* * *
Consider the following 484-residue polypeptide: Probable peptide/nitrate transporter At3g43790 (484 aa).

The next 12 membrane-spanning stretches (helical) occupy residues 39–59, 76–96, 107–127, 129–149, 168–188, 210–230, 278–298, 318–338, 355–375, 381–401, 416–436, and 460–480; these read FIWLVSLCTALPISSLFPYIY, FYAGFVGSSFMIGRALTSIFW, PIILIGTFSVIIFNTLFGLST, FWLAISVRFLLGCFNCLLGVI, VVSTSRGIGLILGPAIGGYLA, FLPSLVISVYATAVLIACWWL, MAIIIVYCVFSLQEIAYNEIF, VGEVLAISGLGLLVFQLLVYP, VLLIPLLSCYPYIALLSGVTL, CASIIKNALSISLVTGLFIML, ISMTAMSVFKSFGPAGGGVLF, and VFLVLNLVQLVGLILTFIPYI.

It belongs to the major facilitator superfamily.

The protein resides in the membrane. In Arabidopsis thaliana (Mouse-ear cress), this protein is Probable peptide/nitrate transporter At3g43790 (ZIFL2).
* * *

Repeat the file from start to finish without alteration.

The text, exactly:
Consider the following 484-residue polypeptide: Probable peptide/nitrate transporter At3g43790 (484 aa).

The next 12 membrane-spanning stretches (helical) occupy residues 39–59, 76–96, 107–127, 129–149, 168–188, 210–230, 278–298, 318–338, 355–375, 381–401, 416–436, and 460–480; these read FIWLVSLCTALPISSLFPYIY, FYAGFVGSSFMIGRALTSIFW, PIILIGTFSVIIFNTLFGLST, FWLAISVRFLLGCFNCLLGVI, VVSTSRGIGLILGPAIGGYLA, FLPSLVISVYATAVLIACWWL, MAIIIVYCVFSLQEIAYNEIF, VGEVLAISGLGLLVFQLLVYP, VLLIPLLSCYPYIALLSGVTL, CASIIKNALSISLVTGLFIML, ISMTAMSVFKSFGPAGGGVLF, and VFLVLNLVQLVGLILTFIPYI.

It belongs to the major facilitator superfamily.

The protein resides in the membrane. In Arabidopsis thaliana (Mouse-ear cress), this protein is Probable peptide/nitrate transporter At3g43790 (ZIFL2).